Where the Devil Says Goodnight (Folk Lore #1) - K.A. Merikan

Chapter 1 - Adam

The gay porn mag flopped through the air as Archbishop Boron rose and waved it in front of Adam’s face, as if he were about to slap his cheek with the erect cock shown on the cover.

“Can you tell me how this found its way under your bed?” he asked, his eyes pale dots on the flushed face.

Adam sank deep into the uncomfortable chair, and the wood-panelled walls of the office seemed to close in on him, no longer just intimidating but oppressive. “I—I don’t know, Your Excellency. I—”

The bushy eyebrows of the prelate lowered, and he tossed the magazine to the desktop, making Adam face his own obscene tastes. He hadn’t even bought the damn thing. He’d found it in the local recycling by accident and took it on impulse. It had been a moment of madness rather than a conscious decision. As if the devil himself had moved his hand.

“You don’t know?” Boron leaned back in his leather chair, his round face red like the lobster in the still life painting on the wall behind him.

Sweat soaked into the back of Adam’s cassock, but his head remained full of improbable lies. “Maybe it’s a prank? You know how young people get sometimes…”

“‘Young people’? You’re twenty five, Kwiatkowski. Are you saying you brought ‘young people’ to your private room, and they might have planted homosexual pornography under your bed? The Church is under enough pressure right now!” The archbishop stood up and slammed his palms against the desk, baring his teeth like a monster about to bite off Adam’s head.

Adam’s entire body slumped in the chair, so small and insignificant in the face of the archbishop’s wrath. In his vain attempts to evade responsibility of one crime, he’d suggested one much, much worse. Boron’s words sounded like an accusation of not only pornography addiction, but also inappropriate leanings toward the young and vulnerable.

“N-no. I have never invited anyone into my room. But a prank is not impossible,” Adam said, adamant on repeating the white lie until it became true. He would never again look at other people’s recycling or let his gaze stray to that ugly corner at every newsagent, where the dirtiest of magazines were stashed.

Archbishop Boron watched him for the longest time, his wide nostrils flaring to reveal long gray hairs Adam found distracting. “This is extremely disappointing. You were only ordained three months ago.”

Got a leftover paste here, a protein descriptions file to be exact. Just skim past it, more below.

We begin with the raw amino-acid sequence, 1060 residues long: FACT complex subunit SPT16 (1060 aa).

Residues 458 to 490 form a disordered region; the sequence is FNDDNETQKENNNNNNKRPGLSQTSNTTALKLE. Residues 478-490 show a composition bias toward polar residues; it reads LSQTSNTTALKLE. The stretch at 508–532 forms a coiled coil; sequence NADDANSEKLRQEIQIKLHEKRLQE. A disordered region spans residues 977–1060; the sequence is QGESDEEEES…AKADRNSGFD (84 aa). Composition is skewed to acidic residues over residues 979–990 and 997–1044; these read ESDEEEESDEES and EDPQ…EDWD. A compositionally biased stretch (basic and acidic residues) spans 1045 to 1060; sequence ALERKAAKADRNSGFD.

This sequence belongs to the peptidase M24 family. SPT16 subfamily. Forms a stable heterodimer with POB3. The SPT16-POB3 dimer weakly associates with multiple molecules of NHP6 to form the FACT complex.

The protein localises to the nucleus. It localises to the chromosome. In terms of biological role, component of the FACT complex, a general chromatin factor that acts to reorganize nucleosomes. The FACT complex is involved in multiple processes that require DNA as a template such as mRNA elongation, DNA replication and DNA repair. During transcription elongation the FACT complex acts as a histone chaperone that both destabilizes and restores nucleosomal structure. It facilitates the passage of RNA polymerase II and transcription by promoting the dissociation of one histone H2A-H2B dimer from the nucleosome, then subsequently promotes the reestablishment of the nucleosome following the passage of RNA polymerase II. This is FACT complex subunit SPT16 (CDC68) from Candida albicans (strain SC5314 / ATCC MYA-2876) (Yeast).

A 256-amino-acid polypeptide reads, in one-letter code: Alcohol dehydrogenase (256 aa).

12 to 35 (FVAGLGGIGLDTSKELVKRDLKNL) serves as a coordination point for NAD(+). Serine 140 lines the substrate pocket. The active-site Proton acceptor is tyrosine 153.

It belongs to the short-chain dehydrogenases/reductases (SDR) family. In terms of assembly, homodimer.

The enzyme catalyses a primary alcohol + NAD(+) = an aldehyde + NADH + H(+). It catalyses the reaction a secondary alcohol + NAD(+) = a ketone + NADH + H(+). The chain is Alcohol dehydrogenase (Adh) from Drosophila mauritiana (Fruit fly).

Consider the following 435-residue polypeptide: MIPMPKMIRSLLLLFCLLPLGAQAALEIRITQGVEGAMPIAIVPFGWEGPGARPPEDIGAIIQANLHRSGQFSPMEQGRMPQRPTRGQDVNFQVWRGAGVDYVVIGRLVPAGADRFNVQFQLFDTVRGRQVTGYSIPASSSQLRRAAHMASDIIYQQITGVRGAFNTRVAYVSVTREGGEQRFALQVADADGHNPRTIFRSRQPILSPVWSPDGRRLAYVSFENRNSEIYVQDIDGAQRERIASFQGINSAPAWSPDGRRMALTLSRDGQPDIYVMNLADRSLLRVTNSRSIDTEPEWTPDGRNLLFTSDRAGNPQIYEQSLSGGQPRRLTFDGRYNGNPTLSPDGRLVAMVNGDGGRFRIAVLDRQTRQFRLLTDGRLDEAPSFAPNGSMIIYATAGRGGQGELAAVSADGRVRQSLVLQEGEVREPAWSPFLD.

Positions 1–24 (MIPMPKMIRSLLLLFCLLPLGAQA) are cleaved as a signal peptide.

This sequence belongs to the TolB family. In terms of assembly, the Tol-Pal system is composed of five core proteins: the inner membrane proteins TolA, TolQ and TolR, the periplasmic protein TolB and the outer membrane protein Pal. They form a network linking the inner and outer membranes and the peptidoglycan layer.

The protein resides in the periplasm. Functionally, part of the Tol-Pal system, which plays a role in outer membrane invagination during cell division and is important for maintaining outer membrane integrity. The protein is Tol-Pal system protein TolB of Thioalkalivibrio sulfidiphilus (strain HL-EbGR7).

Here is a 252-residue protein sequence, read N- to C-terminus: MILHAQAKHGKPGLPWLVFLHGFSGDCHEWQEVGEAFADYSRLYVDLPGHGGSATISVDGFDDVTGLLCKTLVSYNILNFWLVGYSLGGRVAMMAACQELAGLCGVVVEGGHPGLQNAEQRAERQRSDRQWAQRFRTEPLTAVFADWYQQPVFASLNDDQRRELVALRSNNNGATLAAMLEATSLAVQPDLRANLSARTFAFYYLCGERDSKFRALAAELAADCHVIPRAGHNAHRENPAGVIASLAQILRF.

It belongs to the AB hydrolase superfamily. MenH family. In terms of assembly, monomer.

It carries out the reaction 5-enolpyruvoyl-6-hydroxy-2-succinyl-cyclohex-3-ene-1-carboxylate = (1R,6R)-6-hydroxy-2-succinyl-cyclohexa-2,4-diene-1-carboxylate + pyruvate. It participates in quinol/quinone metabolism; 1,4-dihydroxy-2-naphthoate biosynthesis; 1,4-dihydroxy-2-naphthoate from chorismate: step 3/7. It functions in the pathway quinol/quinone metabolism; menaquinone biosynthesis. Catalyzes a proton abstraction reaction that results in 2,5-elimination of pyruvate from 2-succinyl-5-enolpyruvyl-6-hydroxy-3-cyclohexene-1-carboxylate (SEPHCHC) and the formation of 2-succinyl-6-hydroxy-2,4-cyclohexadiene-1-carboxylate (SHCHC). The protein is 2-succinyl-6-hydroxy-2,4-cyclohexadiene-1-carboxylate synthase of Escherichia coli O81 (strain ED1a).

Adam’s chest imploded, and he hunched forward, his mind playing out the worst of scenarios. Times were changing, and the church dignitaries might not be so keen on putting up with priests who could endanger the reputation of the Church. His transgression wasn’t serious enough to warrant dismissal from the clerical state, but if he didn’t conform with what was expected of him, it was in Boron’s power to make Adam’s life miserable.

The Church had been a stable presence in Adam’s life from the day of his baptism. His calling had arrived early and had helped him through the youthful desires that had scared and confused him. He’d met most of his friends in church organizations, and when he’d revealed his future plans to his parents, they’d both supported him without question. Priesthood meant safety and peace, a freedom from the daily problems that plagued lay people. As long as Adam obeyed and served, he would never have to worry about his future, because men wiser and more experienced would show him the way at each crossroad.

He could not allow himself to lose that.

His poor mother would have died of shame if she found out about the dark desires Adam had kept hidden behind a handsome face and blue eyes. He didn’t want to tell her when those unwanted feelings had first appeared, and he never would. No one could ever find out what happened to Adam when he liked a man too much.

No. One.

He’d had enough time since puberty to realize he had no interest in women, so in that sense, the enforced celibacy was a blessing for him. No one would ever ask why he didn’t have a girlfriend or why he didn’t get married. The status quo would never be shaken, and Adam could devote his entire life to God and his flock. There was nothing sinful about being born gay, only acting on those desires was, and when Adam had first realized what his nature was, he’d accepted it as a test of his fate. And like any other blessing in disguise, it ultimately brought him closer